19 November 2009

Your 2009 National Book Award Winners

Colum McCann won for his novel LET THE GREAT WORLD SPIN; the nonfiction winner was T.J. Stiles for THE FIRST TYCOON: THE EPIC LIFE OF CORNELIUS VANDERBILT. Flannery O'Connor's collected stories garnered her the Best National Book Ever Award (not its official title). Epic prediction fail!

Also, Keith Waldrop, professor at the best school ever, took home the poetry prize, and YA honors went to Philip Hoose's CLAUDETTE COLVIN: TWICE TOWARD JUSTICE, about an African-American woman who refused to give up her seat on a Montgomery bus a year before Rosa Parks did.

To be discussed:
1. Does embracing the biography of a rich entrepreneur mean America's animosity towards captains of industry has ended?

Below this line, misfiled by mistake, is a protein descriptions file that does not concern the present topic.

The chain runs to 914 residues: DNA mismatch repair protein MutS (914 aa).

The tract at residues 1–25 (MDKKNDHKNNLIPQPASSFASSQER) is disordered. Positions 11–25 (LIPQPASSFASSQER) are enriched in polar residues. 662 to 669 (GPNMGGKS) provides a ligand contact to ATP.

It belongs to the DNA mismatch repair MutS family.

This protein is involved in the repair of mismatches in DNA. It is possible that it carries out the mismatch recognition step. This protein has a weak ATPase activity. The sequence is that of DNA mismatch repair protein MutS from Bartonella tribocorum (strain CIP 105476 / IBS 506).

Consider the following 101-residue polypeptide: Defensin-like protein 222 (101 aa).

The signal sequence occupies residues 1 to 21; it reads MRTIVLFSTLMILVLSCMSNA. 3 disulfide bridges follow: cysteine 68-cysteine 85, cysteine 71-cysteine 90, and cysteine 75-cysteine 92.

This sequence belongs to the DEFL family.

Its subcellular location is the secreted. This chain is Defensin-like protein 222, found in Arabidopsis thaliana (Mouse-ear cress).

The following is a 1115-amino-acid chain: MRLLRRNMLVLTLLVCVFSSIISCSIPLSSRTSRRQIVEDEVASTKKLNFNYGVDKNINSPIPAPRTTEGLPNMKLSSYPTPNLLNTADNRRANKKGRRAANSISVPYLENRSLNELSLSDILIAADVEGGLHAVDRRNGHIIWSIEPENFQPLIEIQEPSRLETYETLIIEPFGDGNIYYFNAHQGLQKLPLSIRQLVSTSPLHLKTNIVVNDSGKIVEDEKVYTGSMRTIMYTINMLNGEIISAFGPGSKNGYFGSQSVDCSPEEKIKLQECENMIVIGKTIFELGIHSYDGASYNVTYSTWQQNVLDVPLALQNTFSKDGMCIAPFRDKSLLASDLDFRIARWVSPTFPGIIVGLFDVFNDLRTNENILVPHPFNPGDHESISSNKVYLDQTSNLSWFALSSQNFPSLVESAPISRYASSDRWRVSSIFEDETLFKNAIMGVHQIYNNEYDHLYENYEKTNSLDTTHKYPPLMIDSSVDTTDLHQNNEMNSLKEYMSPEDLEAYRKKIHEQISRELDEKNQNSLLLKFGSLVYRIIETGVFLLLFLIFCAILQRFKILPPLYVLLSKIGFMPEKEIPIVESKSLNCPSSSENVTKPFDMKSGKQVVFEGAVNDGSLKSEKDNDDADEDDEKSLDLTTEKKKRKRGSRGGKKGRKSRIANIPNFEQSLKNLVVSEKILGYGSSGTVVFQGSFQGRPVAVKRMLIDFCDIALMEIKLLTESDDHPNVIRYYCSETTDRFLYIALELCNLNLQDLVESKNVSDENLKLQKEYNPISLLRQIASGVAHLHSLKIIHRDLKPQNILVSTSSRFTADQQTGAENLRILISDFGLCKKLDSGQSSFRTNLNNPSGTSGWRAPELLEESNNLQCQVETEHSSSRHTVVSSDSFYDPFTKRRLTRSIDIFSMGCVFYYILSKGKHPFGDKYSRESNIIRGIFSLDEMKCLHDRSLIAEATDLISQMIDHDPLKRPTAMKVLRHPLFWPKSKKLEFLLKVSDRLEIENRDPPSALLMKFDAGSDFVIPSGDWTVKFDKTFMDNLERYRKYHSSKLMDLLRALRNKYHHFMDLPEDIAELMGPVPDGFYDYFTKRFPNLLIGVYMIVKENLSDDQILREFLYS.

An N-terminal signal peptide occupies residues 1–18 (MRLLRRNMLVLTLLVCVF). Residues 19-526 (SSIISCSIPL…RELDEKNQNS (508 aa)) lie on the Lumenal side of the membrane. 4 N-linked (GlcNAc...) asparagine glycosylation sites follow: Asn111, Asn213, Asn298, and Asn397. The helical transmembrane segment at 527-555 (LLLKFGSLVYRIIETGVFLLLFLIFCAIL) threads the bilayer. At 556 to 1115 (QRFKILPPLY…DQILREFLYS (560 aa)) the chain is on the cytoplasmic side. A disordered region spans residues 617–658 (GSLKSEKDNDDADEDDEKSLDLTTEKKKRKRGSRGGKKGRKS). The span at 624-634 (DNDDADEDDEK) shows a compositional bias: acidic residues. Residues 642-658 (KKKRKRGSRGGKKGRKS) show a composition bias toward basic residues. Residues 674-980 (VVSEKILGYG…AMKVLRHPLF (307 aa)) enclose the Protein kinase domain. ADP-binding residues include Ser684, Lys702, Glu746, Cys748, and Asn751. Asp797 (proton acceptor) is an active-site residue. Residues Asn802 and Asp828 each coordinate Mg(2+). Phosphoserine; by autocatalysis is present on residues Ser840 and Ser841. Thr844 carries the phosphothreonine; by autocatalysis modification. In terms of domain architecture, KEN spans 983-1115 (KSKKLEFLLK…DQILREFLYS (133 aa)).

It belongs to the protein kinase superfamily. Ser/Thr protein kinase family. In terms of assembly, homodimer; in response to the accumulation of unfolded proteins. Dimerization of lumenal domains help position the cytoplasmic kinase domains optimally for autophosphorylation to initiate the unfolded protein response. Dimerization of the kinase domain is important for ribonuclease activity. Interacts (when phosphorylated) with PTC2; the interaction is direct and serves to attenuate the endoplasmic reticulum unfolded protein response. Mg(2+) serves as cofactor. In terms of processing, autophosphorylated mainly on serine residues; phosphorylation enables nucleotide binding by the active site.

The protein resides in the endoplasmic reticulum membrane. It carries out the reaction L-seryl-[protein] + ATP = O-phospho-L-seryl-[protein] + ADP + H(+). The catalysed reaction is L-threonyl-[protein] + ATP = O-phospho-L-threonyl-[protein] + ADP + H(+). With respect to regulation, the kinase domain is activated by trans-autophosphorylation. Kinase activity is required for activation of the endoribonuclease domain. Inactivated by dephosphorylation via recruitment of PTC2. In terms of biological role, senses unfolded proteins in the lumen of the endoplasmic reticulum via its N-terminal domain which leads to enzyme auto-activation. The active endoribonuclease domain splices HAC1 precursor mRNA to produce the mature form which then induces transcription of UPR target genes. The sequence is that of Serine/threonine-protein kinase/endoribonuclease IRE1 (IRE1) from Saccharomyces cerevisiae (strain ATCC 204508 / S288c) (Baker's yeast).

2. The buzz on the YA category was whether David Small's STITCHES should have been included in that category or was more properly an adult book. Should publisher W.W. Norton be kicking itself? Why or why not?
3. Will Thomas Pynchon ever come out now after this epic snub?


Wade Garrett said...

Its hard to know what to make of the award winners. Sometimes, they indicate the direction the industry is headed. Other times, they're a little faddish - who still thinks Forrest Gump is better than Pulp Fiction, or Chariots of Fire is better than Raging Bull? Pynchon may have been snubbed, but my guess is that if he really cared about winning awards, he would be a bigger part of the literary scene, and not such a recluse.

Ellen said...

Like the Oscars, I can't regard them as having the cultural last word, but like to follow them anyway. I do wonder whether they make a difference in book sales for the winners.

I agree that Pynchon, wherever he is, couldn't care less about the poll.